It’s hard to be assertive when you’re really worried about the other person’s response. Maybe you’re worried they’ll think you’re being ridiculous and reject you. Maybe you’re worried they’ll be critical, and you’ll feel even more uncomfortable.
These are legitimate concerns.
Maybe they’ve even been substantiated by past experiences. For instance, after trying to be assertive, you’ve left an interaction feeling “misunderstood, shunned or ignored,” and the issue went unresolved, said Leslie Garcia, LCSW, a psychotherapist and founder of Counseling Space in New York City, which focuses on the mental and emotional wellness of women business leaders and CEOs.
So, the next time a similar situation arises, you inevitably recall the negative experience and do everything you can to avoid it, she said.
After all, Garcia noted, humans are “social beings; maintaining social connections is necessary for our survival and health.”
Maybe you’re worried because you have a history of people-pleasing and hate to take an opposing view, said Kirsten Brunner, LPC, a therapist who specializes in perinatal mental health and relationship counseling at her private practice in Austin, Texas. Or maybe you “struggle with a pervasive fear of conflict, abandonment, or rejection.”
Either way, whatever the specific reasons, the good news is that you can stand up for yourself and voice your needs, values, thoughts, and feelings. Remember you can do scary things.
Of course, the question is how?
Below, you’ll find expert suggestions on being assertive when you’re worried about the reaction.
Make sure you’re really being assertive. Sometimes, we think we’re being assertive, but we’re actually being vague, passive, dismissive, or even abrasive. Being assertive means being kind, clear, attentive, and specific. It means “sticking up for yourself but still respecting the rights of others,” said Maegon S. Miller, LPC, a therapist and self-care coach for professional women who are looking to strengthen their relationships, work life, and everything in between.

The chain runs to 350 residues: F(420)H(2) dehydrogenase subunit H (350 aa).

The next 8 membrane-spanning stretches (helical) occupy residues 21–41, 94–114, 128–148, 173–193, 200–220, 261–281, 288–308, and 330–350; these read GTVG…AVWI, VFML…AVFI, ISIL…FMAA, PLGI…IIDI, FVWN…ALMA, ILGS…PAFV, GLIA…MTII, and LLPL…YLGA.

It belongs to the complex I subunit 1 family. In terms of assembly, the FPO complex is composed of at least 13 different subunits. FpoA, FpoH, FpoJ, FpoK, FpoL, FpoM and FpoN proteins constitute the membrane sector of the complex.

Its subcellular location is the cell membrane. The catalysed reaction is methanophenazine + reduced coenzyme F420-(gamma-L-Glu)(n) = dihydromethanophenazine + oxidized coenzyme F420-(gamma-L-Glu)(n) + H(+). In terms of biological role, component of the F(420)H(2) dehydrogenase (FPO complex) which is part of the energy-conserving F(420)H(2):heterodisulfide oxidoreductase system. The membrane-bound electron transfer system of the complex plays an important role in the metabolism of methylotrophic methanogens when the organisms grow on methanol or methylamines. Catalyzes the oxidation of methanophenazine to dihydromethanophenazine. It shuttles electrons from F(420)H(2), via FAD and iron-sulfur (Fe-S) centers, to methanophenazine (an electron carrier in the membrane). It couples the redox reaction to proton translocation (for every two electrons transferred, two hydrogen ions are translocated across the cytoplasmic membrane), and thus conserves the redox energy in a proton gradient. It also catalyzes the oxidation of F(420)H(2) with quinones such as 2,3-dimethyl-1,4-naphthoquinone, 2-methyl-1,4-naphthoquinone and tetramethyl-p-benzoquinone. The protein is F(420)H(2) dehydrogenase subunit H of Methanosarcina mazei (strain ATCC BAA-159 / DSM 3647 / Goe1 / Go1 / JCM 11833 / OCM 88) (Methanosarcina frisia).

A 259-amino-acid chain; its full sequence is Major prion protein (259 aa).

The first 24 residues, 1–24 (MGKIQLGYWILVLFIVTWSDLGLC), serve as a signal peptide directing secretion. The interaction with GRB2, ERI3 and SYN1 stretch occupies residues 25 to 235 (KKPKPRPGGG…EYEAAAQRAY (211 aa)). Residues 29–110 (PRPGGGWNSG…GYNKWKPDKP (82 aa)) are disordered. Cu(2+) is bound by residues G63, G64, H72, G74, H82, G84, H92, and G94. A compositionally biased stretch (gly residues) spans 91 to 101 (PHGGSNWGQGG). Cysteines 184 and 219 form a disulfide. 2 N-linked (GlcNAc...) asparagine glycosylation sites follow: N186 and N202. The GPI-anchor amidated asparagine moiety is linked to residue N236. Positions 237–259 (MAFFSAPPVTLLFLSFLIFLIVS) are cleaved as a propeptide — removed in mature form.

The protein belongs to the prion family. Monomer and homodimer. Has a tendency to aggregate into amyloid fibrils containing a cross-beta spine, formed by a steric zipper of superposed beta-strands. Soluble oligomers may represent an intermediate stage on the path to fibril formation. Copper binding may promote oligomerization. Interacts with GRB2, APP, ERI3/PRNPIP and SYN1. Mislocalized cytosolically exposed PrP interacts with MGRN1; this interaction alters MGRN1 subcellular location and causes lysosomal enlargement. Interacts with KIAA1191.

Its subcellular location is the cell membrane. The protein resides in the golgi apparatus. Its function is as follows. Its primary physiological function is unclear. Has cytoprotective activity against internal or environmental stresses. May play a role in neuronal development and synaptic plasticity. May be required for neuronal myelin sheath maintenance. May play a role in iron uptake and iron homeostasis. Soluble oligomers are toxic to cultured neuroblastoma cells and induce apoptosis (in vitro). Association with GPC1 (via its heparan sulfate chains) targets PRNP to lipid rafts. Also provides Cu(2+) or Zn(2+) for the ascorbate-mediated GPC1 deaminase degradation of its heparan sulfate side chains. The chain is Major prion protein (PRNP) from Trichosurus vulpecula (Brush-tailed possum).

Being assertive also means being “calm with your tone instead of aggressive or angry,” said Brunner, co-author of the book The Birth Guy’s Go-To Guide for New Dads: How to Support Your Partner Through Birth, Breastfeeding & Beyond.
Both Brunner and Garcia stressed the importance of letting the other person know that you’re listening to them by recognizing and reflecting their point of view.
It’s also important to tell the other person that you value them and your relationship (where appropriate), Garcia said. She shared this example: “I appreciate our relationship, your support, and your loyalty. It is my intention that this conversation will serve to help us better understand our perspectives and strengthen our relationship.”
Brunner shared these additional examples of assertive statements:
- “I’ve enjoyed getting to know you on these couple of dates. That being said, I’m not feeling the connection with you that I hoped to feel so I’m wondering if we can just move forward with just being friends at this time.”